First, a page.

Friday, 15 July 2016

Album Review: Scattered, Smothered and Covered by Unsane (by Omar Ramlugon)

Unsane are one of those bands that seem to have truly lived a lifestyle befitting of their music, which I think I can be forgiven for saying isn’t always the case in the heavier end of the genre. After all, it’s highly doubtful that quite a lot of metal bands have really lived the whole swords-and-sandals tales of derring-do espoused in their lyrics. And if they had, absolutely no one would believe them.

But I digress. The urban nightmares spat out with hellish fury by singer/guitarist Chris Spencer resonate with the truly terrible things that this band has been through – a drummer dying of a heroin overdose and a singer beaten so savagely by Austrian thugs after a show that it necessitated the removal of internal organs, to name but two. As such, their music’s aggression is always grounded in sincerity, a bloodshot-eyed glance that tells of things seen, but never forgotten.

With this in mind, and with some of the truly terrible things that have befallen us this year, it seemed fitting that Amphetamine Reptile chose to reissue what is perhaps their best album, Scattered, Smothered and Covered, on June 24. Yes, I’m a little late.

Scattered, Smothered and Covered is not a fun record, just to be clear. It is a blow to the stomach, a hand pushing you nose-first into the ugliness and violence of the human condition, but somehow completely exhilarating with it. For all its noise-rock sensibilities, ear-snagging riffs and licks abound through every song, bolstered by the symbiotic relationship between Chris Spencer, drummer Vincent Signorelli and bassist Dave Curran. One of the heaviest power trios in history are finally given clarity and separation by ex-Halo of Flies member Tim Mac’s expert production, which clearly demarcates Spencer’s razorwire, Telecaster-powered guitar bite, counterpointing it with Curran’s gut-level basslines and Signorelli’s deft but brutal drum work; an engineer who miked the band once described his attack as “[hitting] the damn drums like they owe him money”[1].

‘Scrape’ opens the record with a muscly, slicing riff, but remains in mid-tempo, a stark contrast to the breakneck thrashing of your average hardcore band, giving the song room to breathe before opening up into its absolutely furious bridge. It was the lead single off the record for good reason, and it’s lost absolutely none of its impact over time, with Spencer’s distorted holler scything through the mix. Unsane rarely publish lyric sheets for their songs, and so often impression gained is one of an auditory Rorschach blot, but although you may not understand precisely what Spencer is singing, you cannot miss what he means. ‘Alleged’ picks up after, opening with a softly menacing bass lick and a distant mouth organ before exploding, which doesn’t seem the slightest bit out of place, but rather serves to heighten the mood earlier established. It’s well documented that, outside of Unsane, Spencer is an enormous blues fan, which carries through to his band’s music and lends it a unique tinge, a trace of subtlety here and there that serves to leaven the otherwise unremitting attack.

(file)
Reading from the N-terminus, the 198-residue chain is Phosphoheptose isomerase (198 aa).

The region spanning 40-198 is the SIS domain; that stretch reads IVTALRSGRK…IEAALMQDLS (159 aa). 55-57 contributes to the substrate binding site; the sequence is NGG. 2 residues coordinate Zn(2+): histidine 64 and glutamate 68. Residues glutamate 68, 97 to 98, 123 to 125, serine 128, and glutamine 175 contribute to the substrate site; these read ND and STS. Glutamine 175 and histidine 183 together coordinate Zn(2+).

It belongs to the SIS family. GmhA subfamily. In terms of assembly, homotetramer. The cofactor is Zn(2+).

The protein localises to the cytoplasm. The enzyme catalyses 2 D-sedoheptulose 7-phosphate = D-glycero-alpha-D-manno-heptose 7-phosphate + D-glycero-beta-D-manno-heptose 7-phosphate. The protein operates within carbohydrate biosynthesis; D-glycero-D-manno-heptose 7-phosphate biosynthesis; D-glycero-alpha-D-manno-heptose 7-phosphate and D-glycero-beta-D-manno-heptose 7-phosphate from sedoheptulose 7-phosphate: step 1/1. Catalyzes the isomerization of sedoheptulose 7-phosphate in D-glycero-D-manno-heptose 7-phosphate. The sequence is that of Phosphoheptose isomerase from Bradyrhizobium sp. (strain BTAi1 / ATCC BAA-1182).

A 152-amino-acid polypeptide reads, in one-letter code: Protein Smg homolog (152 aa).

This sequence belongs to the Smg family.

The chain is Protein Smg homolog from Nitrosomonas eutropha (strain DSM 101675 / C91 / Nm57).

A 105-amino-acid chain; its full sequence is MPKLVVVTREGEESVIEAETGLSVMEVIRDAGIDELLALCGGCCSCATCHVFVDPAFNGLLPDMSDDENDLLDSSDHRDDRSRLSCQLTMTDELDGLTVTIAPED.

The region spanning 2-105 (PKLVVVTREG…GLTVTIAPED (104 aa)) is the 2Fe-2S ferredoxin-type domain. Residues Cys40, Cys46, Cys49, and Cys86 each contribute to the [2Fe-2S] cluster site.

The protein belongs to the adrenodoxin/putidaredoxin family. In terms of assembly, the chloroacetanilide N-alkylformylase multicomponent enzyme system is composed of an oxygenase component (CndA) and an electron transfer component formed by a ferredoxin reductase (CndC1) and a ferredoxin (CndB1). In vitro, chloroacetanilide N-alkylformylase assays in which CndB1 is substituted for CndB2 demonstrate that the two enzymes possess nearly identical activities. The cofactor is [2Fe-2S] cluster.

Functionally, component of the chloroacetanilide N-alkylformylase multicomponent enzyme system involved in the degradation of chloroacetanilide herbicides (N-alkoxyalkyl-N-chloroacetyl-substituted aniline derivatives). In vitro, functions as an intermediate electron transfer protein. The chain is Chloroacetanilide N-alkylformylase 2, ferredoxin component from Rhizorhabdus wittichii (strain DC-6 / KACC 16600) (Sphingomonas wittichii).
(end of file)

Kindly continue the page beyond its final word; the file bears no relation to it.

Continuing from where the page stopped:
The album’s highlights are plentiful, its changes in speed thrilling; ‘Blame Me’ charges like a freight train about to hit some poor sap who picked the wrong moment to try to run the lights, ‘Can’t See’ lurches along in a drunken 3/4 waltz with a low-tuned riff that would have Queens of the Stone Age green with envy, while ‘Get Off My Back’ slows to a crawl, deploying the age-old tactic of sparse instrumentation interspersed with ear-shredding freak outs, with the sole lyric being the song’s title, bellowed by Spencer like a man pushed too far. ‘Empty Cartridge’ and ‘Ruin’ are sonic baseball bats swung in anger, with twisting hooks that wrap themselves around Spencer’s vocals.

But in fact, for all the rage and aggression, it’s one of the album’s most melodic songs that may be its crowning moment. ‘Blew’ mates a growling verse riff with a chorus that actually reverts to a major key; with a ringing arpegiatted riff that sings through the wall of guitar. Spencer’s vocals are, relatively speaking, at their most restrained here, and while undoubtedly as impactful as everything around it, ‘Blew’ only serves to highlight Unsane’s knowledge of the value in light and shade.

In short, it’s a classic. If your tastes lie on the heavier end of the musical spectrum, or even if you just dabble in it from time to time, pick this up. It might just surprise you. Unsane are a law unto themselves.

Like Unsane here: